- All Bulawayo-based supermarkets, vendors, factories and businesses are only able to accept payment in USD cash.
It sounds like a great idea, right?
But think about how this would actually play out in practice:
Question: if you lived in Bulawayo, and suddenly received your salary in cash, would you still do your big monthly grocery shop there?
Answer: probably not. USD cash trades at a premium of 50% to mobile money in the rest of Zimbabwe. So if you’re choosing between a grocery shop in downtown Bulawayo, or a quick visit to the nearby town of Gweru (where you can buy 50% more for your money) – you’d go to Gweru.
Question: if you were a supermarket in Bulawayo, would you buy your products from a Bulawayo manufacturer?
Answer: also probably not. As above, USD cash trades at a premium of 50% to mobile money in the rest of Zimbabwe. So if you’re choosing between a manufacturer in Bulawayo, or one in Harare (where you can source similar products at lower cost) – you use the Harare-based manufacturer.
Question: if you were a Bulawayo-based business, would you be able to survive?
Answer: your customers are flocking to buy their products from outside Bulawayo, so you’re in for some tough times.
The trouble is that the adoption of USD cash in this small geographic location would be economically destructive. Mainly because the area can’t be an ‘island’ with no contact with the outside world.
Undoubtedly, Bulawayo would attempt to set up trade borders, and impose high tariffs on goods entering the metropolitan area in order to protect local business. But this would also encourage smuggling and profiteering – because borders become very porous with the right incentives.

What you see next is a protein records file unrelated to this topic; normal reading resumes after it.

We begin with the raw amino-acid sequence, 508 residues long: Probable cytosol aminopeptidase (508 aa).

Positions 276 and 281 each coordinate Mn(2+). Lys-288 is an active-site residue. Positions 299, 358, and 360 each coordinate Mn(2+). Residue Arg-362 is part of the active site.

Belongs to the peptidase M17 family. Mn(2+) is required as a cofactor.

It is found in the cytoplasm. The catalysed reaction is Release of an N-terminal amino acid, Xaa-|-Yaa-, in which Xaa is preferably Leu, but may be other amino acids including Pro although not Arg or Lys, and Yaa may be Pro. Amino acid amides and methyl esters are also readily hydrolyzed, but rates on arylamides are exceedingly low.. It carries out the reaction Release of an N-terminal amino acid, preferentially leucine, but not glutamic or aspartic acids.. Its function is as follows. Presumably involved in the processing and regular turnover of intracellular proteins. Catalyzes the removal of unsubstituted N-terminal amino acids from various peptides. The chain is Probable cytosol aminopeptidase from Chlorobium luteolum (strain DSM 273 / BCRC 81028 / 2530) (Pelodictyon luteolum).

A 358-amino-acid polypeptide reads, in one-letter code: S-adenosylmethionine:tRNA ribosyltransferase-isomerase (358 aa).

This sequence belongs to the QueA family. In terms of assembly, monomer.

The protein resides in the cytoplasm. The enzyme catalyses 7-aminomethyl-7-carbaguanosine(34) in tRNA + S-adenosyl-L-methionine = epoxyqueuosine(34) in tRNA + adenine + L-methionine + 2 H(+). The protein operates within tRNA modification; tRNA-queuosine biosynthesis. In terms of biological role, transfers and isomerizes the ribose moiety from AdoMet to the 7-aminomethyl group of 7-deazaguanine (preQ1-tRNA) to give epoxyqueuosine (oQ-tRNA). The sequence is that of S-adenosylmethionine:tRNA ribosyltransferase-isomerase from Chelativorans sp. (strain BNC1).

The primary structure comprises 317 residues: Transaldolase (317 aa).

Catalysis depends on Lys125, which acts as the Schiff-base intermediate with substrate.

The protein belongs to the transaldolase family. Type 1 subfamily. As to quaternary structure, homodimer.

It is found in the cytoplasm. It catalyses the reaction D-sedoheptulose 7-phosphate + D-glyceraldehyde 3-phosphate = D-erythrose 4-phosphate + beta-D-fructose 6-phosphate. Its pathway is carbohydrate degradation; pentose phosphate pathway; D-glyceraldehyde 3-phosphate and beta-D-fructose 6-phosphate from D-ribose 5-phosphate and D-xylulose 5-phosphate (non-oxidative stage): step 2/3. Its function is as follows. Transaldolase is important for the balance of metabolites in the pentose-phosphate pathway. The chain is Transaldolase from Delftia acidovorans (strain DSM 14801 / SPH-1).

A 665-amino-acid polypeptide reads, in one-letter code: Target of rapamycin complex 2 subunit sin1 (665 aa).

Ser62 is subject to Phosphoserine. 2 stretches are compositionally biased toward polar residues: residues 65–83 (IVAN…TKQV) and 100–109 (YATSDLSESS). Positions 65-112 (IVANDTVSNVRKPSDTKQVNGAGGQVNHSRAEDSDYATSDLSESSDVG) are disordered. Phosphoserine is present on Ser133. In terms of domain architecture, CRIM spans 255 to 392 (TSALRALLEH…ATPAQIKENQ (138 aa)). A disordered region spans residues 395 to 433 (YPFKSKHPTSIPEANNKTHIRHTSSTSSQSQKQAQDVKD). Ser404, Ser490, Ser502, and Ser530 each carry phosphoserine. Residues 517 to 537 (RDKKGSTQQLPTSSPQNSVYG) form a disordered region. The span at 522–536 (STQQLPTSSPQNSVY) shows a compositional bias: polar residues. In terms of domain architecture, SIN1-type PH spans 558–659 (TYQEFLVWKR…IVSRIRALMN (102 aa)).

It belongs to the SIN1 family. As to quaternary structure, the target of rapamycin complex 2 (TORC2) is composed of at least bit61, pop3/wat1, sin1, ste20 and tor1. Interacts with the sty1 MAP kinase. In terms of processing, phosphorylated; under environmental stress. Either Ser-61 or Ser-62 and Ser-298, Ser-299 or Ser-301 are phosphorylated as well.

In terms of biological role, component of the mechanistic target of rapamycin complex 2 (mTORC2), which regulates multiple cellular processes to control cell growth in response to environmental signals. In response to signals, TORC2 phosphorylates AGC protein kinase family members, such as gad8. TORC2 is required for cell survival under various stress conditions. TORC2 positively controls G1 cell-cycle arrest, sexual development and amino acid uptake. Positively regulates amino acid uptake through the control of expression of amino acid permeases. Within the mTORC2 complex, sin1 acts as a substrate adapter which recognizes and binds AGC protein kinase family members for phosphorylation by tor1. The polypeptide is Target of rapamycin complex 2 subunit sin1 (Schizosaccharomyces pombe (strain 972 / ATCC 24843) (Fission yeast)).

And it would end in one of three ways:
- Bulawayo becomes a ghost town, where much of its economic activity (and labour force) has moved elsewhere, and only very basic and essential activity remains;
- Bulawayo’s economic activity moves underground, where people use illegal currency swaps and black market sales to circumvent the official USD cash regime; or
- A combination of outcomes 1 and 2, where some economic activity moves elsewhere, and what is left is mostly underground.
Making the cash regime a not-really-great solution for Bulawayo, as it turns out.
So why is it good for Zimbabwe then?
After all, the only real difference between a metropolitan area and a nation state is size (and sometimes, not even that – the metropolitan area of Bulawayo is larger than Bahrain, Singapore and Lichtenstein).
So it’s probably not a great solution for Zimbabwe either.
Gold Standards, Fixed Exchange Rate Regimes, and Monetary Unions
When Zimbabwe dollarised in 2009, it essentially pegged its internal currency to the US dollar. It ‘redenominated’ everything into US dollars, including the banking system. And the Reserve Bank was no longer involved in the foreign reserve system. Instead, the local banks did it themselves, through their correspondent banks in New York.